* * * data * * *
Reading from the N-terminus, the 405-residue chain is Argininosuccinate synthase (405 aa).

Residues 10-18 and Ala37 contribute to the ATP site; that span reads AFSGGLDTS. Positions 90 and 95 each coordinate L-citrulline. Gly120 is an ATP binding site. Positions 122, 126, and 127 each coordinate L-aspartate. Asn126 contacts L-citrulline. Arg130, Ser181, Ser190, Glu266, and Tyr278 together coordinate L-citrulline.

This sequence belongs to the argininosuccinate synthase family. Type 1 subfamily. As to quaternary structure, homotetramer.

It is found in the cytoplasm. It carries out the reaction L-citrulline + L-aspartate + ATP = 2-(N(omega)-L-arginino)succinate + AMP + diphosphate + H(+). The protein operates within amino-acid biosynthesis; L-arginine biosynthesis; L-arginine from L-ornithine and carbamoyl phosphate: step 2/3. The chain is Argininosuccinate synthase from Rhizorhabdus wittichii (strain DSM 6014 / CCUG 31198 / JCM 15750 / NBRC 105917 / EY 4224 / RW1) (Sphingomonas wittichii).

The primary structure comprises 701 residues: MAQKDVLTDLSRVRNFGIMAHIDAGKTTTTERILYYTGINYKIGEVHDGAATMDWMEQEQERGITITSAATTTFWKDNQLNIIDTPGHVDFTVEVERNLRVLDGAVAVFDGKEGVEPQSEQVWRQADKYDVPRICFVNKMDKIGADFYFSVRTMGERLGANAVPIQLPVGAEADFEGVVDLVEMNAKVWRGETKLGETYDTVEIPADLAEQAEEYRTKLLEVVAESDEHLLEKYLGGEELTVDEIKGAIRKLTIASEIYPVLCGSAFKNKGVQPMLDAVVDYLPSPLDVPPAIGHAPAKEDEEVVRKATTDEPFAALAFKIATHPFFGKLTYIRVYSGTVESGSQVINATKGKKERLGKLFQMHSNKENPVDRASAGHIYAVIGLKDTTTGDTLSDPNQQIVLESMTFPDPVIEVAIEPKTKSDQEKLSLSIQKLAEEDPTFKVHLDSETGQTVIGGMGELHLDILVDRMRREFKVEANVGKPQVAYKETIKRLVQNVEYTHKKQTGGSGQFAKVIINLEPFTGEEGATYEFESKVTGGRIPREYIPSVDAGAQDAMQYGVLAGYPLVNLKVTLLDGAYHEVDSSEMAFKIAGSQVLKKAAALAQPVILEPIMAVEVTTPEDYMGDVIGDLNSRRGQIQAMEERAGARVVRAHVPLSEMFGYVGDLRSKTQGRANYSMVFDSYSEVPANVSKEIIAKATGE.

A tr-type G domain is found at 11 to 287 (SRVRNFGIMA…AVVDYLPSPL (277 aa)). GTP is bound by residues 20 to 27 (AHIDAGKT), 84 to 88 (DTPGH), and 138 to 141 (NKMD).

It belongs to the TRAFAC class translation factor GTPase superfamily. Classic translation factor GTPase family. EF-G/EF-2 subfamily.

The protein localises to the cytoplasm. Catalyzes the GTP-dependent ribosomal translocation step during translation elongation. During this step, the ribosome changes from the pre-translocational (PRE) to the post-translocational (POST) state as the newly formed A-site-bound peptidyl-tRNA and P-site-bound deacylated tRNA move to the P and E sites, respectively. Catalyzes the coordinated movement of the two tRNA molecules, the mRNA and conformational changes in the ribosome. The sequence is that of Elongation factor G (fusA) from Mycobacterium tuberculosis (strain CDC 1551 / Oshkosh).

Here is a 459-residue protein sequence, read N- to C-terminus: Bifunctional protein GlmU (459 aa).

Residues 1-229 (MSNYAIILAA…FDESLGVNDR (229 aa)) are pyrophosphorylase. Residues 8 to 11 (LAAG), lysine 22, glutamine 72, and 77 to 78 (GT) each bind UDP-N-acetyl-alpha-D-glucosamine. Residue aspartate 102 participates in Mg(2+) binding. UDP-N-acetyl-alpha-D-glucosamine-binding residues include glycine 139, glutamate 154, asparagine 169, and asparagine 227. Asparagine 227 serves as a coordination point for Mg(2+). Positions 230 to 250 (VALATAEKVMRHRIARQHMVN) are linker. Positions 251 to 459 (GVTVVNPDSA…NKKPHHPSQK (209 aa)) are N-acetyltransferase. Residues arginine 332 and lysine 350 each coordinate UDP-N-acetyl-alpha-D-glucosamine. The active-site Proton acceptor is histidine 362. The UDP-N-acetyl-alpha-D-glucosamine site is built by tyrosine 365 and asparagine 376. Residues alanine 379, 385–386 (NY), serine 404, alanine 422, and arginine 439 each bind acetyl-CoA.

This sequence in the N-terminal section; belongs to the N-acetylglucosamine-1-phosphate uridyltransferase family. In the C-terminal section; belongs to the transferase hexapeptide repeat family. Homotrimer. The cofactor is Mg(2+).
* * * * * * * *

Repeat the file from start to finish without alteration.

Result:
Reading from the N-terminus, the 405-residue chain is Argininosuccinate synthase (405 aa).

Residues 10-18 and Ala37 contribute to the ATP site; that span reads AFSGGLDTS. Positions 90 and 95 each coordinate L-citrulline. Gly120 is an ATP binding site. Positions 122, 126, and 127 each coordinate L-aspartate. Asn126 contacts L-citrulline. Arg130, Ser181, Ser190, Glu266, and Tyr278 together coordinate L-citrulline.

This sequence belongs to the argininosuccinate synthase family. Type 1 subfamily. As to quaternary structure, homotetramer.

It is found in the cytoplasm. It carries out the reaction L-citrulline + L-aspartate + ATP = 2-(N(omega)-L-arginino)succinate + AMP + diphosphate + H(+). The protein operates within amino-acid biosynthesis; L-arginine biosynthesis; L-arginine from L-ornithine and carbamoyl phosphate: step 2/3. The chain is Argininosuccinate synthase from Rhizorhabdus wittichii (strain DSM 6014 / CCUG 31198 / JCM 15750 / NBRC 105917 / EY 4224 / RW1) (Sphingomonas wittichii).

The primary structure comprises 701 residues: MAQKDVLTDLSRVRNFGIMAHIDAGKTTTTERILYYTGINYKIGEVHDGAATMDWMEQEQERGITITSAATTTFWKDNQLNIIDTPGHVDFTVEVERNLRVLDGAVAVFDGKEGVEPQSEQVWRQADKYDVPRICFVNKMDKIGADFYFSVRTMGERLGANAVPIQLPVGAEADFEGVVDLVEMNAKVWRGETKLGETYDTVEIPADLAEQAEEYRTKLLEVVAESDEHLLEKYLGGEELTVDEIKGAIRKLTIASEIYPVLCGSAFKNKGVQPMLDAVVDYLPSPLDVPPAIGHAPAKEDEEVVRKATTDEPFAALAFKIATHPFFGKLTYIRVYSGTVESGSQVINATKGKKERLGKLFQMHSNKENPVDRASAGHIYAVIGLKDTTTGDTLSDPNQQIVLESMTFPDPVIEVAIEPKTKSDQEKLSLSIQKLAEEDPTFKVHLDSETGQTVIGGMGELHLDILVDRMRREFKVEANVGKPQVAYKETIKRLVQNVEYTHKKQTGGSGQFAKVIINLEPFTGEEGATYEFESKVTGGRIPREYIPSVDAGAQDAMQYGVLAGYPLVNLKVTLLDGAYHEVDSSEMAFKIAGSQVLKKAAALAQPVILEPIMAVEVTTPEDYMGDVIGDLNSRRGQIQAMEERAGARVVRAHVPLSEMFGYVGDLRSKTQGRANYSMVFDSYSEVPANVSKEIIAKATGE.

A tr-type G domain is found at 11 to 287 (SRVRNFGIMA…AVVDYLPSPL (277 aa)). GTP is bound by residues 20 to 27 (AHIDAGKT), 84 to 88 (DTPGH), and 138 to 141 (NKMD).

It belongs to the TRAFAC class translation factor GTPase superfamily. Classic translation factor GTPase family. EF-G/EF-2 subfamily.

The protein localises to the cytoplasm. Catalyzes the GTP-dependent ribosomal translocation step during translation elongation. During this step, the ribosome changes from the pre-translocational (PRE) to the post-translocational (POST) state as the newly formed A-site-bound peptidyl-tRNA and P-site-bound deacylated tRNA move to the P and E sites, respectively. Catalyzes the coordinated movement of the two tRNA molecules, the mRNA and conformational changes in the ribosome. The sequence is that of Elongation factor G (fusA) from Mycobacterium tuberculosis (strain CDC 1551 / Oshkosh).

Here is a 459-residue protein sequence, read N- to C-terminus: Bifunctional protein GlmU (459 aa).

Residues 1-229 (MSNYAIILAA…FDESLGVNDR (229 aa)) are pyrophosphorylase. Residues 8 to 11 (LAAG), lysine 22, glutamine 72, and 77 to 78 (GT) each bind UDP-N-acetyl-alpha-D-glucosamine. Residue aspartate 102 participates in Mg(2+) binding. UDP-N-acetyl-alpha-D-glucosamine-binding residues include glycine 139, glutamate 154, asparagine 169, and asparagine 227. Asparagine 227 serves as a coordination point for Mg(2+). Positions 230 to 250 (VALATAEKVMRHRIARQHMVN) are linker. Positions 251 to 459 (GVTVVNPDSA…NKKPHHPSQK (209 aa)) are N-acetyltransferase. Residues arginine 332 and lysine 350 each coordinate UDP-N-acetyl-alpha-D-glucosamine. The active-site Proton acceptor is histidine 362. The UDP-N-acetyl-alpha-D-glucosamine site is built by tyrosine 365 and asparagine 376. Residues alanine 379, 385–386 (NY), serine 404, alanine 422, and arginine 439 each bind acetyl-CoA.

This sequence in the N-terminal section; belongs to the N-acetylglucosamine-1-phosphate uridyltransferase family. In the C-terminal section; belongs to the transferase hexapeptide repeat family. Homotrimer. The cofactor is Mg(2+).